Human Rights

Richard brought the first stand-alone action for a “declaration of inconsistency” (DOI) in a common law country. He successfully argued it is a remedy inherent in the jurisdiction of the superior courts, and therefore available to women denied the right to vote. Refer: 

Taylor & Ors v The Attorney-General [2014] NZHC 1630; The Attorney-General v Taylor & Ors [2017] 3 NZLR 24.

The judgment of the Supreme Court was delivered on 09 November 2018. The majority of the Court ruled in favour of the respondents setting a landmark precedent that superior courts can issue a DOI in the absence of an express jurisdiction created by legislation. Refer:

Attorney-General v Taylor, Ngaronoa & Ors [2018] NZSC 104; [2019] 1 NZLR 213

Just over one month later on 14 December 2018, the Supreme Court delivered its second judgment on the issue of prisoner voting rights. The majority held that notwithstanding its previous ruling that sentenced prisoner disenfranchisement breaches the right to vote, it remained valid legislation. Chief Justice, Sian Elias issued a  dissenting judgment:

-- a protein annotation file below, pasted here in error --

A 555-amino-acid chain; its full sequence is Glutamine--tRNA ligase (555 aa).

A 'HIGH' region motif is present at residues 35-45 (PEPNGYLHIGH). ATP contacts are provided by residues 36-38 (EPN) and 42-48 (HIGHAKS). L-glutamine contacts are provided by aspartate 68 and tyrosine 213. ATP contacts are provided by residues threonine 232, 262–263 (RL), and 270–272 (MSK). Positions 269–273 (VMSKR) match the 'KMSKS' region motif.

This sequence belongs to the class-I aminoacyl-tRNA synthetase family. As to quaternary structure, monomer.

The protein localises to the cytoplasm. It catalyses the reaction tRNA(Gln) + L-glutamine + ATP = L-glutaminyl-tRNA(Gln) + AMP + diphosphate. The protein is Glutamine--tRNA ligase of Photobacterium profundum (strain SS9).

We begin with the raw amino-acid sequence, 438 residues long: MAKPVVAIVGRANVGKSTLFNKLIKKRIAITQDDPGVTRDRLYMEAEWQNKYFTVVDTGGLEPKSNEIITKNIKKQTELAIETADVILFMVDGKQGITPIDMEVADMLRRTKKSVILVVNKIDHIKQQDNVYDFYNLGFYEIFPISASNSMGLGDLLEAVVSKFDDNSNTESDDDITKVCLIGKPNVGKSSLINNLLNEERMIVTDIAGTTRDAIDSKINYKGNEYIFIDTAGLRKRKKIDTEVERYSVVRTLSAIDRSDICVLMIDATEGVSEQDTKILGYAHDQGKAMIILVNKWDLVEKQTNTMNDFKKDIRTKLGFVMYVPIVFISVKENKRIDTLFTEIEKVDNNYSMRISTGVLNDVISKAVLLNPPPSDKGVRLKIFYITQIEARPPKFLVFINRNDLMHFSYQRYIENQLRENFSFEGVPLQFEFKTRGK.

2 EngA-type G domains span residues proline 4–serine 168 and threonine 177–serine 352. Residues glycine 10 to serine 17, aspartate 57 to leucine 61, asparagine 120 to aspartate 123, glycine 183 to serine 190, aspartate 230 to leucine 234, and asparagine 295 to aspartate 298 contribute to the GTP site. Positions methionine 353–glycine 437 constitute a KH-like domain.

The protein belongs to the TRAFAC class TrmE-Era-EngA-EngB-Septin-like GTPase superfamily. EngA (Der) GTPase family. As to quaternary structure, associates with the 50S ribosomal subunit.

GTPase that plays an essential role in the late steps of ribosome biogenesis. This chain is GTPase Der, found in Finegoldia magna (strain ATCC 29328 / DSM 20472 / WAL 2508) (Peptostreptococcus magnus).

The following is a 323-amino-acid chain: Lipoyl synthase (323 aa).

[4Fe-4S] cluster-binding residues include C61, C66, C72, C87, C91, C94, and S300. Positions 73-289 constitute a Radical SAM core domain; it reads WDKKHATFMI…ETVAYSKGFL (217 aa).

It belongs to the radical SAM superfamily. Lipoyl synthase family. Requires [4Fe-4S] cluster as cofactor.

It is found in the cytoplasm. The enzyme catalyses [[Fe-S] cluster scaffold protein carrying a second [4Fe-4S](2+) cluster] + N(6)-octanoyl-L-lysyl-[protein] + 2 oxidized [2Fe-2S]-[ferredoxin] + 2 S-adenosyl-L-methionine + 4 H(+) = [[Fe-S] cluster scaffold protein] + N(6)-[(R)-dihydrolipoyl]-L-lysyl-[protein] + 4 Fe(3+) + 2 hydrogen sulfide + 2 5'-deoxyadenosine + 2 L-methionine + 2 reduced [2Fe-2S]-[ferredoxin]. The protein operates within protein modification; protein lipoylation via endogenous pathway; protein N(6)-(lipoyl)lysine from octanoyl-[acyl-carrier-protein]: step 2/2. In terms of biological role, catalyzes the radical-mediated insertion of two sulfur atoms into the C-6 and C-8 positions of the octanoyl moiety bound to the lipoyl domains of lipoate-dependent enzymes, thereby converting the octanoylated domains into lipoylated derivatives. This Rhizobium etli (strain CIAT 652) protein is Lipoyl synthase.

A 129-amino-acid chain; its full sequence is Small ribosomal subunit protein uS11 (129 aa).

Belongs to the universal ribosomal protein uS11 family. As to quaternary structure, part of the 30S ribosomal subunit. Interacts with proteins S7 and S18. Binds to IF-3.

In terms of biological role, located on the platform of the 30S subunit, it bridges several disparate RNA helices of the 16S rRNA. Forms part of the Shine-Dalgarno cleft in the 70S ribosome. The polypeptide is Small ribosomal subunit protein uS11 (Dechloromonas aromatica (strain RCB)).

Ngaronoa, Wilde and Taylor v The Attormey-General et al [2018] NZSC 123; [2019] 1 NZLR 289.

Richard argued the first "stalking" case in which the defendant was a woman. Losing the case on appeal, he was granted leave to appeal to the Court of Appeal, and it overturned the decisions of the lower courts. R v D [2000] 2 NZLR 641.

In Litten v Police (1996) 13 CRNZ 604 (HC), Richard created a landmark decision in which a person in custody who does not understand the legal rights read to him, is entitled to not only a first Bill of Rights warning (Miranda warning) but in certain circumstances a second one.  Elias J held, that the breach of the accused's  right justified the exclusion of the prosecution's evidence against him. 

 

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